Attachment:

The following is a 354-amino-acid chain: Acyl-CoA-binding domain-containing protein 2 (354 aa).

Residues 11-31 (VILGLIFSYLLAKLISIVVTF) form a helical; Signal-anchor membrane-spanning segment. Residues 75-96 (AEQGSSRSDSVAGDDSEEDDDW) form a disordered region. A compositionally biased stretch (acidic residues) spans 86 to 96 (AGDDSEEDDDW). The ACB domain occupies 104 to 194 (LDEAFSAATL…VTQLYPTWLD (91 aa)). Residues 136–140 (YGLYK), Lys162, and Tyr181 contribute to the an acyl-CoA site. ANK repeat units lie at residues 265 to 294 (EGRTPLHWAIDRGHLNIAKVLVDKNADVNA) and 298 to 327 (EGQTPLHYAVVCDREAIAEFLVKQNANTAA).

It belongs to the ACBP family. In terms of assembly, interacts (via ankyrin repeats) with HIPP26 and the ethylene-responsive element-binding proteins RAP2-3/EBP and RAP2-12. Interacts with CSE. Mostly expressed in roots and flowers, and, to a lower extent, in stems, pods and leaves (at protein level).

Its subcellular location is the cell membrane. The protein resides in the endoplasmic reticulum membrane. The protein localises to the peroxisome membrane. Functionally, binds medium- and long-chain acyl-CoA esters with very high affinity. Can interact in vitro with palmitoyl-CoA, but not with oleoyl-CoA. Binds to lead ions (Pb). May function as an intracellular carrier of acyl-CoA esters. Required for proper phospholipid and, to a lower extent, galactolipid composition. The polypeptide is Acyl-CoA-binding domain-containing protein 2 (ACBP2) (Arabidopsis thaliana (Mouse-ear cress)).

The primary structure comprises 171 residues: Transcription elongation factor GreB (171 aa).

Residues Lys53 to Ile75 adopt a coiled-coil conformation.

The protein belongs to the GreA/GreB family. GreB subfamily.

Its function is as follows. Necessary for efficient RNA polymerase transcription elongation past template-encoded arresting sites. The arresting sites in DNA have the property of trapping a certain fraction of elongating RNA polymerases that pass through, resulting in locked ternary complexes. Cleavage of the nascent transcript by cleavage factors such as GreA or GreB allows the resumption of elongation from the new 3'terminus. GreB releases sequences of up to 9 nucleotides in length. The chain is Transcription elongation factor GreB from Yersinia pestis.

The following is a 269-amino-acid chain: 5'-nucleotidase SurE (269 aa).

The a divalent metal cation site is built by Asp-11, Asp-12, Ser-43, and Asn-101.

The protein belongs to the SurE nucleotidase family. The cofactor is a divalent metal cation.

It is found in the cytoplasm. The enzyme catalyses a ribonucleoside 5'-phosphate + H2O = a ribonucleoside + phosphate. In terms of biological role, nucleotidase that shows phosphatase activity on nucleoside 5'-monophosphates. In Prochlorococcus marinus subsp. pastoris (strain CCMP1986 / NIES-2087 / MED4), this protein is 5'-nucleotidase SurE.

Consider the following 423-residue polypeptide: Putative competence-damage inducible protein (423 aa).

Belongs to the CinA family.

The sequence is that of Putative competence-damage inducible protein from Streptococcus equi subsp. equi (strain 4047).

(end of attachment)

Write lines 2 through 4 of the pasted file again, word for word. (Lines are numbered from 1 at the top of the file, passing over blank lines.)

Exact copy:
Residues 11-31 (VILGLIFSYLLAKLISIVVTF) form a helical; Signal-anchor membrane-spanning segment. Residues 75-96 (AEQGSSRSDSVAGDDSEEDDDW) form a disordered region. A compositionally biased stretch (acidic residues) spans 86 to 96 (AGDDSEEDDDW). The ACB domain occupies 104 to 194 (LDEAFSAATL…VTQLYPTWLD (91 aa)). Residues 136–140 (YGLYK), Lys162, and Tyr181 contribute to the an acyl-CoA site. ANK repeat units lie at residues 265 to 294 (EGRTPLHWAIDRGHLNIAKVLVDKNADVNA) and 298 to 327 (EGQTPLHYAVVCDREAIAEFLVKQNANTAA).

It belongs to the ACBP family. In terms of assembly, interacts (via ankyrin repeats) with HIPP26 and the ethylene-responsive element-binding proteins RAP2-3/EBP and RAP2-12. Interacts with CSE. Mostly expressed in roots and flowers, and, to a lower extent, in stems, pods and leaves (at protein level).

Its subcellular location is the cell membrane. The protein resides in the endoplasmic reticulum membrane. The protein localises to the peroxisome membrane. Functionally, binds medium- and long-chain acyl-CoA esters with very high affinity. Can interact in vitro with palmitoyl-CoA, but not with oleoyl-CoA. Binds to lead ions (Pb). May function as an intracellular carrier of acyl-CoA esters. Required for proper phospholipid and, to a lower extent, galactolipid composition. The polypeptide is Acyl-CoA-binding domain-containing protein 2 (ACBP2) (Arabidopsis thaliana (Mouse-ear cress)).